Hyperfixation involves complete engagement in a specific person, thing or activity that interferes with your teen’s ability to do anything else. Also known as hyperfocus, the condition is often connected with other conditions, including attention-deficit/hyperactivity disorder (ADHD), anxiety, obsessive-compulsive disorder (OCD), autism, and depression. Let’s take a deeper look at teens and hyperfixation to determine whether your child is displaying hyperfixation symptoms.

What is Hyperfixation?

When your teen is hyperfixated it interferes with their ability to function properly and complete daily tasks and activities. Although it’s okay for your teen to be completely engaged in a specific activity such as doing their homework, or playing a sport, if they are unable to engage in anything else, or are doing it so intently they stop engaging with family and friends, this is when hyperfixation occurs.

What are Common Hyperfixation Symptoms?

Signs your teen might have hyperfixation issues include:

  • Poor hygiene and self-care
  • Ignoring or being unaware of loved ones
  • Not aware, interested, or able to engage with others
  • Complete engrossment in something
  • Not being able to break their attention from something they are doing
  • Unable to discuss topics other than their hyperfixation

How Do I Know My Teen is Hyperfixated?

There are several types of hyperfixations your teen might display, including:

  • A person: A positive or negative fixation or emotions towards a specific person that becomes unhealthy or poses a possible threat to the individual.
  • Food: Only being interested in eating a specific food or meal that interferes with consuming a healthy diet.
  • Shows/movies: Becoming “obsessed” with a certain movie or show they love to watch over and over again to the point of distraction from reality and daily activities.
  • Hobbies: Only engaging in a specific activity that keeps them from performing other, more important tasks.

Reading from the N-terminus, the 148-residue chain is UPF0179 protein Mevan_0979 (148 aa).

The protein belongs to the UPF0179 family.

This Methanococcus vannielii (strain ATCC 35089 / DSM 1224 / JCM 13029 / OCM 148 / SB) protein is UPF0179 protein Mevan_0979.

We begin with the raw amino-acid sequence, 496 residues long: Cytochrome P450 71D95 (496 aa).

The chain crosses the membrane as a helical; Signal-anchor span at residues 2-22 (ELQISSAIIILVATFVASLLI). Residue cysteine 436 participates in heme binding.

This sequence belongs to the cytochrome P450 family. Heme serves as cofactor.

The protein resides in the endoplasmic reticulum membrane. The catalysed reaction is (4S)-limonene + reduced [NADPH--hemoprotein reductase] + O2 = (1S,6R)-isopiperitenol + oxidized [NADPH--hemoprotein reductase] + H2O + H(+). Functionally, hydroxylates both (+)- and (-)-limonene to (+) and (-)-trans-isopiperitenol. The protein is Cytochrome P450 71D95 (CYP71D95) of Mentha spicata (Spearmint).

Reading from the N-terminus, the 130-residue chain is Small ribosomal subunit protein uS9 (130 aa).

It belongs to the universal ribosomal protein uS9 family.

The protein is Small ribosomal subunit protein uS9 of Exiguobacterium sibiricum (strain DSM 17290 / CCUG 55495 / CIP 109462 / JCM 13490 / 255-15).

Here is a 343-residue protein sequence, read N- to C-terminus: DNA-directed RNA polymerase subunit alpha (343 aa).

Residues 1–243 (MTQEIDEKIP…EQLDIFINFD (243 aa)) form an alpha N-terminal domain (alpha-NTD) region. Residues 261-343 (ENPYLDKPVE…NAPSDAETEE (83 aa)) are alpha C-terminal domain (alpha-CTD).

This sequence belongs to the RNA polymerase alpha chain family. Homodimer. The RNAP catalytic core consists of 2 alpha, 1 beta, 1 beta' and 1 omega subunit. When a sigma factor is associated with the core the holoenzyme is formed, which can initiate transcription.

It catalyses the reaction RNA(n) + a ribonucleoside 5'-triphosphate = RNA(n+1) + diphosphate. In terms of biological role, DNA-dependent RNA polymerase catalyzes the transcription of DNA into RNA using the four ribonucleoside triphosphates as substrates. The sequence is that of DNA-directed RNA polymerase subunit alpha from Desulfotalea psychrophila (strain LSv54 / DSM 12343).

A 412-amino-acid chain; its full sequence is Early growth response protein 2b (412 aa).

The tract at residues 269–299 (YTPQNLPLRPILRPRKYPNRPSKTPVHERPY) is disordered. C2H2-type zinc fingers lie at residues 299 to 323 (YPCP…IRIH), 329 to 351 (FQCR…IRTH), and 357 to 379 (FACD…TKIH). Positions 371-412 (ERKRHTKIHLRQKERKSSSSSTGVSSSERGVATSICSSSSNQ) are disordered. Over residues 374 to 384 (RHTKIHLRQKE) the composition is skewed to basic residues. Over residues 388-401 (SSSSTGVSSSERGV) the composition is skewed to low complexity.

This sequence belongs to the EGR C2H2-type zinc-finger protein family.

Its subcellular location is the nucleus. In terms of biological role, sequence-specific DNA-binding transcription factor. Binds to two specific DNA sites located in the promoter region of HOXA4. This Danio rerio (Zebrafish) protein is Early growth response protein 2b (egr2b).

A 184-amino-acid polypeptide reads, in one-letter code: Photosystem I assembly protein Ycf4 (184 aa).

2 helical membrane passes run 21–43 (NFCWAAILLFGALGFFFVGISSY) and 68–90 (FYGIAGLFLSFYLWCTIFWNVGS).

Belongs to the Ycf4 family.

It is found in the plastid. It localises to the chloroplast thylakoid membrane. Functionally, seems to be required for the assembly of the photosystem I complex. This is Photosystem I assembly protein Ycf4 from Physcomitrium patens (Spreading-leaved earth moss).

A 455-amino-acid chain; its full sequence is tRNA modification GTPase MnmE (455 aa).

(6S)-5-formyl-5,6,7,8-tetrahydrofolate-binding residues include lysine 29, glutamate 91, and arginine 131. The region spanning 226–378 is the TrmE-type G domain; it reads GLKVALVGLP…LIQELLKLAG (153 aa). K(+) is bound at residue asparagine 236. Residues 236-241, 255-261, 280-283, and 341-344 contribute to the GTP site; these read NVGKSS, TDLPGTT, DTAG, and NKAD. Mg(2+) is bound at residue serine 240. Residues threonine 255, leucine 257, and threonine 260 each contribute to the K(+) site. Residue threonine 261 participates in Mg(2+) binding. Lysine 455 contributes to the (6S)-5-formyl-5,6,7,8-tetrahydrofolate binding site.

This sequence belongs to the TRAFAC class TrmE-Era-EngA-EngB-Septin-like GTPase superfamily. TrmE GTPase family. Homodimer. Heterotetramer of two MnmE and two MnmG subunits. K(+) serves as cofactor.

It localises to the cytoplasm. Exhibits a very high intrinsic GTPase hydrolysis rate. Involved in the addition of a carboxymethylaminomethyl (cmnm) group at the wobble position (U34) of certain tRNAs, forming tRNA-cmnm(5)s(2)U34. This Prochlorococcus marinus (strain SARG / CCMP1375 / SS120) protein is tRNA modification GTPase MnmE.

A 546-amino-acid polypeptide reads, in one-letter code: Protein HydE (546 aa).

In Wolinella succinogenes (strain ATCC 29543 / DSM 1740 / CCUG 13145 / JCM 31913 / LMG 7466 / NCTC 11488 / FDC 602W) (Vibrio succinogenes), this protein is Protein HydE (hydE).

• Thoughts: Being hyperfocused on their own train of thought, to the point that it distracts from schoolwork, social life, family, and responsibilities.

What are the Risks Factors for Hyperfixation?

While it is difficult to pinpoint a specific cause for hyperfixation there are a few things that can increase the risk, including:

  • ADHD symptoms
  • Being on the autism spectrum
  • Depression
  • Anxiety
  • Obsessive-compulsive disorder (OCD)

Are There Any Dangers to Hyperfixation?

Yes, hyperfixation can present dangers to teens if their hyperfocus keeps them from sleeping, eating, and taking care of their personal hygiene. This can lead to physical illness. However, hyperfixation can also lead to risks for family members, such as forgetting to pick up a younger sibling at school or not caring for a younger sibling when parents aren’t home. A neglect of schoolwork can lead to academic failure, while teens with part-time jobs will lose their source of income.

Not fulfilling their responsibilities such as their share of the chores because they are focusing exclusively on entertainment such as gaming or watching their favorites shows can lead to resentment in the household and interfere with family dynamics. A hyperfocused teen also negatively impacts all their relationships due to misunderstandings, hurt feelings, and a lack of social engagement. This can lead to isolation that furthers their hyperfixation.

Can Hyperfixation Be Stopped?

When hyperfocusing becomes a problem for your teen, it’s important to speak to a healthcare provider as soon as possible. This is the only way to confirm a hyperfixation and help find the right approach to help stop it. Some considerations when determining the best approach to stop a hyperfixation would be:

  • Discovering underlying conditions such as ADHD symptoms, autism, depression, anxiety, OCD, etc. to help address the possible cause
  • Recognizing the hyperfocus as it pertains to an OCD patient using the behavior to distract from their obsessive focuses
  • Understanding the brain function of those with conditions such as autism spectrum disorder, ADHD, or neurodivergence to teach patients how to balance things they enjoy with other activities of daily life
  • Addressing mental illness issues and helping patients understand how their hyperfixation is interfering with relationships and daily activity

Tips to help teens avoid hyperfixations include:

  • Set time limits for specific activities such as gaming, binge watching shows, being on social media, etc.
  • Set a schedule for their responsibilities and make sure they stick to it
  • Keep an eye on homework and grades to make sure they aren’t falling behind
  • Teach them mindfulness so they are always aware of what they are doing and are less likely to get lost in something
  • Monitor obsessions with individuals such as celebrities, fellow students, teachers, etc.

When to Reach Out to A Professional

If you are worried your teen is displaying signs of hyperfixation, you can speak to your family doctor or a therapist to have them diagnosed and ensure they receive proper treatment.

Click here to learn more about resources to help teens at Telos.